A. Yes, I lived there until I was seven. After that, we moved to Westport, Connecticut to live with my mother. She wrote the book to make money after my parents divorced. Nana was a lot of fun. She got bored easily and was the type to swing from the chandelier at every Christmas party. Often times, because we lived close to the railroad track, bums would show up on our doorstop asking for food. Once, a bum showed up during a party and shoved his way into the house, begging for a cup of coffee and something to eat. It turns out it was Nana, dressed up like a bum! Another thing I remember is the story of “old man Harold.” He was there at the house every morning by 5am. We all thought it was so wonderful that he would arrive so early every day to stoke the fire so everyone would have warm showers and heat by the time we woke up. As it turns out, he had found a little place to live within the mansion… a hole in the wall with his own little cot. No one even knew he was there! I also remember the lions along the front walk. I used to play on the left lion and would put food in a crack in its base, just in case he came alive.

Q. Why was your father, John Van Duyn, living and practicing in Duluth, Minnesota in 1949? How did he end up here?

A. My father was trying to find a situation to pay alimony to my mother. He had a practice in Syracuse with his father, but after the divorce, he needed to make more money, rather than trying to build up a practice. So, by 1949 he had decided to switch to plastic surgery, and was working for a clinic in Duluth.

Q. Did you know Ruth Ives? Did she and your father ever end up getting married?

A. We loved Ruthie Ives, and we wanted our father to marry her. She was so sweet! As it turns out, my father ended up marrying another woman he met while living in Duluth. They had another child together… a girl named Patti. She was in my life long ago, but we lived so far apart and our lives were so different that we never stayed connected.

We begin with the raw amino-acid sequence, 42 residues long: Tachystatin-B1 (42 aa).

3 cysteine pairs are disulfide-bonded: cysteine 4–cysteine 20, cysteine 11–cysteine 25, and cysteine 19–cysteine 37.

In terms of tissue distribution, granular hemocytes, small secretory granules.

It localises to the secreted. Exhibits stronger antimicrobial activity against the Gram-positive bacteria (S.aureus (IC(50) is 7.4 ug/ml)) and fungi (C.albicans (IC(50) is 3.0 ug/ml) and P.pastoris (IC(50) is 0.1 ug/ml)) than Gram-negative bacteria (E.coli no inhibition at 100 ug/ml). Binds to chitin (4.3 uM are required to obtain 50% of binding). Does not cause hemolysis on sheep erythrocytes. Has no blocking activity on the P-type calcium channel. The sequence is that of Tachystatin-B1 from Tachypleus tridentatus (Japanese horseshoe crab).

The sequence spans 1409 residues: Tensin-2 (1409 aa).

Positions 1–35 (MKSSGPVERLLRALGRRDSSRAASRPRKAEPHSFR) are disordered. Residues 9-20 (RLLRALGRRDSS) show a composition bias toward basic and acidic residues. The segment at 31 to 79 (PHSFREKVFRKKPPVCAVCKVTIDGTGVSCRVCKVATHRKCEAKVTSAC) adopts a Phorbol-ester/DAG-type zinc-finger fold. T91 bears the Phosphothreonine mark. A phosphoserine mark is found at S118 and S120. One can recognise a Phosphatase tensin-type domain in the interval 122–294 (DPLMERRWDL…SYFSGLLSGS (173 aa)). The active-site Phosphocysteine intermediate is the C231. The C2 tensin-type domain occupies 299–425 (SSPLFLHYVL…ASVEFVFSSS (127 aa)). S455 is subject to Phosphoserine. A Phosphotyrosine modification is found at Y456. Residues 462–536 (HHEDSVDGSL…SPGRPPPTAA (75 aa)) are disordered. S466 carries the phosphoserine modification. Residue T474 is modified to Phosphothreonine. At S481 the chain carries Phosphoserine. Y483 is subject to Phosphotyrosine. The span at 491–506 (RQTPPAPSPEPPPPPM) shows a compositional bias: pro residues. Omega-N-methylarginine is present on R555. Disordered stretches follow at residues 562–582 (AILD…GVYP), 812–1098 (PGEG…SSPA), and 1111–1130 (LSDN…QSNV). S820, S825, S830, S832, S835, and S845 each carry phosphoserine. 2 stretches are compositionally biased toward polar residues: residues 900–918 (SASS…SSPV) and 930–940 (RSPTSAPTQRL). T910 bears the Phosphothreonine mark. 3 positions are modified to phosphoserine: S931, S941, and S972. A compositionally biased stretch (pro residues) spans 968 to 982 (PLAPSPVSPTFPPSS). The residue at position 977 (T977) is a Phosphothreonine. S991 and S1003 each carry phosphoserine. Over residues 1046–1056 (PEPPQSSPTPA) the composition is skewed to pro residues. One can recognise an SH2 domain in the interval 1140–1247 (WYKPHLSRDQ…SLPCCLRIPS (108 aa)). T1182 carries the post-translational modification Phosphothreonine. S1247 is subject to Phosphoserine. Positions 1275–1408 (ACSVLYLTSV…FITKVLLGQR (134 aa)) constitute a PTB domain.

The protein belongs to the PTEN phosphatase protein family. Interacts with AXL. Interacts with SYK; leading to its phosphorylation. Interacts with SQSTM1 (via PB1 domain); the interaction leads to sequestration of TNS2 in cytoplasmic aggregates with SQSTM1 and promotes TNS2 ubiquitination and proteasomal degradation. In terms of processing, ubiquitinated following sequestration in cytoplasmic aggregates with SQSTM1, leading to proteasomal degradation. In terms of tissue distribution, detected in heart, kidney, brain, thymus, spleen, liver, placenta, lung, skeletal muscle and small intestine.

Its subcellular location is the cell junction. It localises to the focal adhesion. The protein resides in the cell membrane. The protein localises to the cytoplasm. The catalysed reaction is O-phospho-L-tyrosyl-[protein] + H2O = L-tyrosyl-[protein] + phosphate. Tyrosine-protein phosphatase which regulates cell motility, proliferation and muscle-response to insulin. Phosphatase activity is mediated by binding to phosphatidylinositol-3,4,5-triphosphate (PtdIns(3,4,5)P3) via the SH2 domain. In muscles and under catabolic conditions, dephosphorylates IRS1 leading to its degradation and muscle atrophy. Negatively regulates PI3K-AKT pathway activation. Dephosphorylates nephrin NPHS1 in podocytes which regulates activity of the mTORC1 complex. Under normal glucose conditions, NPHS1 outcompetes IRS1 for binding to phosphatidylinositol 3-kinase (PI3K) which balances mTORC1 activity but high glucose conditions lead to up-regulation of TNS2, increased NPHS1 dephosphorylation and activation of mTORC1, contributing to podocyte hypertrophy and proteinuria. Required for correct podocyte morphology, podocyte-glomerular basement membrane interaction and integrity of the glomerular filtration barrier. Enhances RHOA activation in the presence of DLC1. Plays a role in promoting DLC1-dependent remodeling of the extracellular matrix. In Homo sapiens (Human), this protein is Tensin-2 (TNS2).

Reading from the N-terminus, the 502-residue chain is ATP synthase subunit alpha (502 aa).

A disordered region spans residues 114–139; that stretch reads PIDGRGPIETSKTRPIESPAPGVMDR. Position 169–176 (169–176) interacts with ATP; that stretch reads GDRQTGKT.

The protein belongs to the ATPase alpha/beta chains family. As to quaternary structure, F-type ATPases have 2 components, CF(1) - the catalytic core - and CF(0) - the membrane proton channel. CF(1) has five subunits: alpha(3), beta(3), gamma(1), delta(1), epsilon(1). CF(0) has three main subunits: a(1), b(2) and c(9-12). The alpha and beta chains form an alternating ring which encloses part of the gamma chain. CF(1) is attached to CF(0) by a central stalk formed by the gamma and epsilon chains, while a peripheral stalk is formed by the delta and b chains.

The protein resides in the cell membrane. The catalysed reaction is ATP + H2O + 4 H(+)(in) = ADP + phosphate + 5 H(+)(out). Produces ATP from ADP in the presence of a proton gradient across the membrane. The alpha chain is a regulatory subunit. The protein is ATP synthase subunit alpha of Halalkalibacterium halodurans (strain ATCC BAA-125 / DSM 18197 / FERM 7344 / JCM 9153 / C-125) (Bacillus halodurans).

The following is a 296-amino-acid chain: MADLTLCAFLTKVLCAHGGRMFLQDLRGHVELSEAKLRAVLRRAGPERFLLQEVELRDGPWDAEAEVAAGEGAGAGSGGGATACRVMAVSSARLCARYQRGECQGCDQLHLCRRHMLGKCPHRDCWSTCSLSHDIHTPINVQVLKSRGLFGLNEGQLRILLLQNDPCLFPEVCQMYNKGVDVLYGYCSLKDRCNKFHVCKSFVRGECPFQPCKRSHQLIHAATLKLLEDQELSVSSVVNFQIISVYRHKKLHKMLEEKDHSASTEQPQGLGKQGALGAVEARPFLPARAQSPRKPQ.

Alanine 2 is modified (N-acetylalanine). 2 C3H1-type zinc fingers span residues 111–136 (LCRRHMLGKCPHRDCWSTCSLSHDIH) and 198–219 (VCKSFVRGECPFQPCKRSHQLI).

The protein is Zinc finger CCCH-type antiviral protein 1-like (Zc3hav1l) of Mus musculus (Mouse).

Q. I noticed that Paramount bought the rights to your mother’s book, I Married Them. Was it ever made into a movie?

A. No. Paramount paid $500 for the movie rights, but it never went anywhere. Apparently the Irish servants in the community didn’t like how the character Cleary was depicted in the book, so my mother was disappointed and didn’t write anything more until the 1970s. Then, she wrote a series of books for young people about the ancient Greeks and Egyptians.

Q. Are your parents still alive?

A. No. My father died in 1986, and my mother died in 2003.

After a bit more research, I was able to determine that Ruth Ives died at the age of 57, while living in Maine. I’m not sure that she ever married, because she’s listed under her maiden name in the Social Security Death Index. At any rate, I do know that she had a loving brother named Edward (“Sandy”) Ives who lived in Bangor, Maine. Like Ruth, he was a talented musician and a college instructor. He especially loved the folklore and songs of Maine’s north woods, and eventually this became his lifelong work. In 1971, Sandy founded the Northeast Archives of Folklore and Oral History (now known as the Maine Folklife Center) where he served as its director for 22 years.

At the beginning of this story, my goal was to track down the people mentioned in these ebay love letters and return them to their rightful owners. I have now done that, and the letters have been mailed to John Van Duyn’s daughter, Barbara. My secondary goal was to find a mystery that would result in a happy ending. Unfortunately this story doesn’t have the happy ending I had originally hoped for, but you may be interested to hear that I have since tracked down Barbara’s half-sister, Patti, who still lives in Minnesota, and perhaps they can get together and make their own happy ending.

Here’s hoping.